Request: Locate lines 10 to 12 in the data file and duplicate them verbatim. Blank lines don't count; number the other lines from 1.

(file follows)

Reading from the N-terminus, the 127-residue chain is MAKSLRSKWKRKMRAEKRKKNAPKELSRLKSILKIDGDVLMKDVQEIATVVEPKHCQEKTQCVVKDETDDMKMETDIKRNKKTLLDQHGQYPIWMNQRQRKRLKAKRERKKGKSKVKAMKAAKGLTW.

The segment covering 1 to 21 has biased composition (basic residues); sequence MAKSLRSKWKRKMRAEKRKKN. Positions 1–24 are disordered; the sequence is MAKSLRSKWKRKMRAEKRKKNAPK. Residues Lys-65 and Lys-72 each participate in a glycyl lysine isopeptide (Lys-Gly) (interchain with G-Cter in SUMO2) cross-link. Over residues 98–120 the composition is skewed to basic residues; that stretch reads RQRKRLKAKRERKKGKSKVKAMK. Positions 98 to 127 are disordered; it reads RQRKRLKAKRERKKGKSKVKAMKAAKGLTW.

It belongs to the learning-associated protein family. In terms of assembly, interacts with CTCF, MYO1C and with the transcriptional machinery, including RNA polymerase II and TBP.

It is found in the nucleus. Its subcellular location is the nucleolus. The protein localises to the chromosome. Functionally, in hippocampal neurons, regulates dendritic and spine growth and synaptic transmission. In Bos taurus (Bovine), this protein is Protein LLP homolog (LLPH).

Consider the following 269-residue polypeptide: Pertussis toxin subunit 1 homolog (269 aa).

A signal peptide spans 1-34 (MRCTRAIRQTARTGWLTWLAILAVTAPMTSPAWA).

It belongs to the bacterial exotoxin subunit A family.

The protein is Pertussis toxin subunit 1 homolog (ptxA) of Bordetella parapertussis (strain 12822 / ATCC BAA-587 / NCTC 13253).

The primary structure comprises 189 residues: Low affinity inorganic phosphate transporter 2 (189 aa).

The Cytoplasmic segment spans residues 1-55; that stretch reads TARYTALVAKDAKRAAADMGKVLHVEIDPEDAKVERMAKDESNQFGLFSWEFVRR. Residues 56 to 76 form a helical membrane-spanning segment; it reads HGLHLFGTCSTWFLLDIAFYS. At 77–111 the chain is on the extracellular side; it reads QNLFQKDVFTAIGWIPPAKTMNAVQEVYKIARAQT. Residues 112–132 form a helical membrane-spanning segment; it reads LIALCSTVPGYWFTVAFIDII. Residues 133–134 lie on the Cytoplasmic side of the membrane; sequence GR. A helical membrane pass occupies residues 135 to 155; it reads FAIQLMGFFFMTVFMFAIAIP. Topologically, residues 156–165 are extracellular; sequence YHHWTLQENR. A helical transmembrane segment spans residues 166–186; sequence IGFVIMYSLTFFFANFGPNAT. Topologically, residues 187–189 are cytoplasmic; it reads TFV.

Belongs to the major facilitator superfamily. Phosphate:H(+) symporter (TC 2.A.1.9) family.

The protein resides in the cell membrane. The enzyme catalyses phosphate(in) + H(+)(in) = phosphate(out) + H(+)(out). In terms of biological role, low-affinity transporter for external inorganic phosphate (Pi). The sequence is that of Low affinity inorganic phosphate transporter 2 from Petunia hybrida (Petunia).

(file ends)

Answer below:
The Cytoplasmic segment spans residues 1-55; that stretch reads TARYTALVAKDAKRAAADMGKVLHVEIDPEDAKVERMAKDESNQFGLFSWEFVRR. Residues 56 to 76 form a helical membrane-spanning segment; it reads HGLHLFGTCSTWFLLDIAFYS. At 77–111 the chain is on the extracellular side; it reads QNLFQKDVFTAIGWIPPAKTMNAVQEVYKIARAQT. Residues 112–132 form a helical membrane-spanning segment; it reads LIALCSTVPGYWFTVAFIDII. Residues 133–134 lie on the Cytoplasmic side of the membrane; sequence GR. A helical membrane pass occupies residues 135 to 155; it reads FAIQLMGFFFMTVFMFAIAIP. Topologically, residues 156–165 are extracellular; sequence YHHWTLQENR. A helical transmembrane segment spans residues 166–186; sequence IGFVIMYSLTFFFANFGPNAT. Topologically, residues 187–189 are cytoplasmic; it reads TFV.

Belongs to the major facilitator superfamily. Phosphate:H(+) symporter (TC 2.A.1.9) family.

The protein resides in the cell membrane. The enzyme catalyses phosphate(in) + H(+)(in) = phosphate(out) + H(+)(out). In terms of biological role, low-affinity transporter for external inorganic phosphate (Pi). The sequence is that of Low affinity inorganic phosphate transporter 2 from Petunia hybrida (Petunia).